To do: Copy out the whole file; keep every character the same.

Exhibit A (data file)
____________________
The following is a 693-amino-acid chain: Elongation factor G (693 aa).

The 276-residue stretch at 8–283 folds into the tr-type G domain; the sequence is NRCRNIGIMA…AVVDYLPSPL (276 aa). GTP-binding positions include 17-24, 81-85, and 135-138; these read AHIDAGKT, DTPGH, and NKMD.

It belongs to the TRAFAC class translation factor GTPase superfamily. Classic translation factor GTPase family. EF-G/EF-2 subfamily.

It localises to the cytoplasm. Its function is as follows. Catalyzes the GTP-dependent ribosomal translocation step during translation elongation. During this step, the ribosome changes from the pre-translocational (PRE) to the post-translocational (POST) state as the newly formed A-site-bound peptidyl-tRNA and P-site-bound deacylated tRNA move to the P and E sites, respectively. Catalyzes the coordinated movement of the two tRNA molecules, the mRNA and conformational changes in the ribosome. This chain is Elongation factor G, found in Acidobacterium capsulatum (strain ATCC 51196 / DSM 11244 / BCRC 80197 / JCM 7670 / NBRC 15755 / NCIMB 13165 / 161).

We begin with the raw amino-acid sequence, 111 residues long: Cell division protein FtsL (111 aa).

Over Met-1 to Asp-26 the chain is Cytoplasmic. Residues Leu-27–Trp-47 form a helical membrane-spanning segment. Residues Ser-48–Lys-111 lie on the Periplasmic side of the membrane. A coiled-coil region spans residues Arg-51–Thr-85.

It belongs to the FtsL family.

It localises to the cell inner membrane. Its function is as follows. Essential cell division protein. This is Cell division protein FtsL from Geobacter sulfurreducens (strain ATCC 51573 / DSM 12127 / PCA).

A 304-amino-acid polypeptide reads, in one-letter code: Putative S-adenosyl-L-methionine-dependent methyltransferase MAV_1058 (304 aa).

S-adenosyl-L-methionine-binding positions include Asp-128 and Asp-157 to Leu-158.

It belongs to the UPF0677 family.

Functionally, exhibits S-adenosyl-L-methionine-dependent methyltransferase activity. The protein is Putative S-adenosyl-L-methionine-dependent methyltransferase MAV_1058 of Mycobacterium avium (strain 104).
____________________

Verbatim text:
The following is a 693-amino-acid chain: Elongation factor G (693 aa).

The 276-residue stretch at 8–283 folds into the tr-type G domain; the sequence is NRCRNIGIMA…AVVDYLPSPL (276 aa). GTP-binding positions include 17-24, 81-85, and 135-138; these read AHIDAGKT, DTPGH, and NKMD.

It belongs to the TRAFAC class translation factor GTPase superfamily. Classic translation factor GTPase family. EF-G/EF-2 subfamily.

It localises to the cytoplasm. Its function is as follows. Catalyzes the GTP-dependent ribosomal translocation step during translation elongation. During this step, the ribosome changes from the pre-translocational (PRE) to the post-translocational (POST) state as the newly formed A-site-bound peptidyl-tRNA and P-site-bound deacylated tRNA move to the P and E sites, respectively. Catalyzes the coordinated movement of the two tRNA molecules, the mRNA and conformational changes in the ribosome. This chain is Elongation factor G, found in Acidobacterium capsulatum (strain ATCC 51196 / DSM 11244 / BCRC 80197 / JCM 7670 / NBRC 15755 / NCIMB 13165 / 161).

We begin with the raw amino-acid sequence, 111 residues long: Cell division protein FtsL (111 aa).

Over Met-1 to Asp-26 the chain is Cytoplasmic. Residues Leu-27–Trp-47 form a helical membrane-spanning segment. Residues Ser-48–Lys-111 lie on the Periplasmic side of the membrane. A coiled-coil region spans residues Arg-51–Thr-85.

It belongs to the FtsL family.

It localises to the cell inner membrane. Its function is as follows. Essential cell division protein. This is Cell division protein FtsL from Geobacter sulfurreducens (strain ATCC 51573 / DSM 12127 / PCA).

A 304-amino-acid polypeptide reads, in one-letter code: Putative S-adenosyl-L-methionine-dependent methyltransferase MAV_1058 (304 aa).

S-adenosyl-L-methionine-binding positions include Asp-128 and Asp-157 to Leu-158.

It belongs to the UPF0677 family.

Functionally, exhibits S-adenosyl-L-methionine-dependent methyltransferase activity. The protein is Putative S-adenosyl-L-methionine-dependent methyltransferase MAV_1058 of Mycobacterium avium (strain 104).